Florida State CB Taylor feels ‘underrated,’ yet delivers
TALLAHASSEE, Fla. (AP) — Florida State cornerback Levonta Taylor doesn’t look the part. The junior is generously listed at 5-foot-10 and 181 pounds.
Not that those numbers interest him. The stats he focuses are 0 and 1 — as in no touchdowns he allowed in 2017 and his jersey number.
Taylor temporarily lost his valuable No. 1 when coach Willie Taggart took away all of the single-digit numbers for Florida State players in the spring, summer and start of preseason camp.
But Taylor is proudly wearing No. 1 again.
“He’s a great DB, one of the best in the country,” Taggart said. “Great young man, as well. He brings a lot to our team not only on the football field but off the football field. He’s one of the better teammates on the team.”
It was confirmation that Taggart recognizes Taylor as a “dude,” the coach’s definition for a player worthy of a single-digit number.
“Back to being a ‘dude,'” Taylor said while wearing an oversized “1” on a gold chain. “I’m happy to have my number back. Like he said, ‘If you work hard for your number, you’ll get it back. And if you don’t, you’ll know why.'”
He’ll get his chance to validate his coach’s decision when the 19th-ranked Seminoles host No. 20 Florida State on Sept. 3.
Taylor has built a college resume on hard work, refining his technique for the weekly battles against taller and sometimes stronger receivers. He started all of Florida State’s games last season but made just 18 tackles and two interceptions.
Not overly impressive stats, but quarterbacks don’t throw his way.
Taylor allowed just 13 receptions, an average of one per game, in 2017 and didn’t allow a touchdown in 379 coverage snaps, according to Pro Football Focus. That’s the most snaps without allowing a touchdown pass among Atlantic Coast Conference cornerbacks.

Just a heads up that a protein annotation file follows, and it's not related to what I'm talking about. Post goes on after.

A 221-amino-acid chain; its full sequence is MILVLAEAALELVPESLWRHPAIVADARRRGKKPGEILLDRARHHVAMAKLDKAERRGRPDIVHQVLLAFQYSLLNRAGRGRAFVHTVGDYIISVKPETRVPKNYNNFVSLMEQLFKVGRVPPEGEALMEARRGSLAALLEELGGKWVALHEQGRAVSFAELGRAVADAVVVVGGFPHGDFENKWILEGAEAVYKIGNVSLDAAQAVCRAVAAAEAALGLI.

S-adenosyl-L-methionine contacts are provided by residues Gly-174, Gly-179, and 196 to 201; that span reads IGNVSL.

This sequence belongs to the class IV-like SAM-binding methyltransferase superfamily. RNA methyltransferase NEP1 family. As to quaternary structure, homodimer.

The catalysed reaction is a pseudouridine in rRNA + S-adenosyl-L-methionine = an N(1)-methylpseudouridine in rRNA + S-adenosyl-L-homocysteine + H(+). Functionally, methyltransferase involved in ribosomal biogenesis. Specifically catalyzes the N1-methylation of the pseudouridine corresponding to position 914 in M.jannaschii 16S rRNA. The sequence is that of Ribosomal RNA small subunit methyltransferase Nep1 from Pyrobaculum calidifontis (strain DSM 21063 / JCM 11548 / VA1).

But Taylor wasn’t named to last year’s All-ACC team or the preseason all-conference team. He was named a preseason All-American by ESPN.com but otherwise was shut out. He feels part of that is a byproduct of the Seminoles’ underwhelming 7-6 season in 2017.
“I feel like I’m underrated,” Taylor said. “People know about me. They know I have great feet. They know I’m a great corner. It’s just that we had a bad season last year. When you have a bad season, nobody is watching the games, having publicity on social media. Other teams, they probably had a corner that really wasn’t good like that but they were winning so it bumps them up, hypes them up.”
Taylor doesn’t have the prototype size of a shut-down corner. But he plays like one. Florida State defensive coordinator Harlon Barnett saw how good Taylor was this offseason.
“He’s stronger than you think he is,” Barnett said. “Obviously he’s fast and he has a lot of confidence in himself. He does take pride in his game getting better, paying attention to the details. The technique things that you need to do. He pays attention to them and tries to work on them daily, which helps his game continue to rise and rise and rise.”
Taylor’s NFL stock could continue to rise and he could become the next in a long line of Seminoles defensive backs who have transitioned to the league, including Jalen Ramsey, Derwin James, Ronald Darby and P.J. Williams.
“It is easy to see the natural talent,” NFL draft analyst Dane Brugler said. “He is twitched up and has the supreme confidence required for the position. He looks comfortable moving in reverse and works hard to stay within arms’ length with receivers.”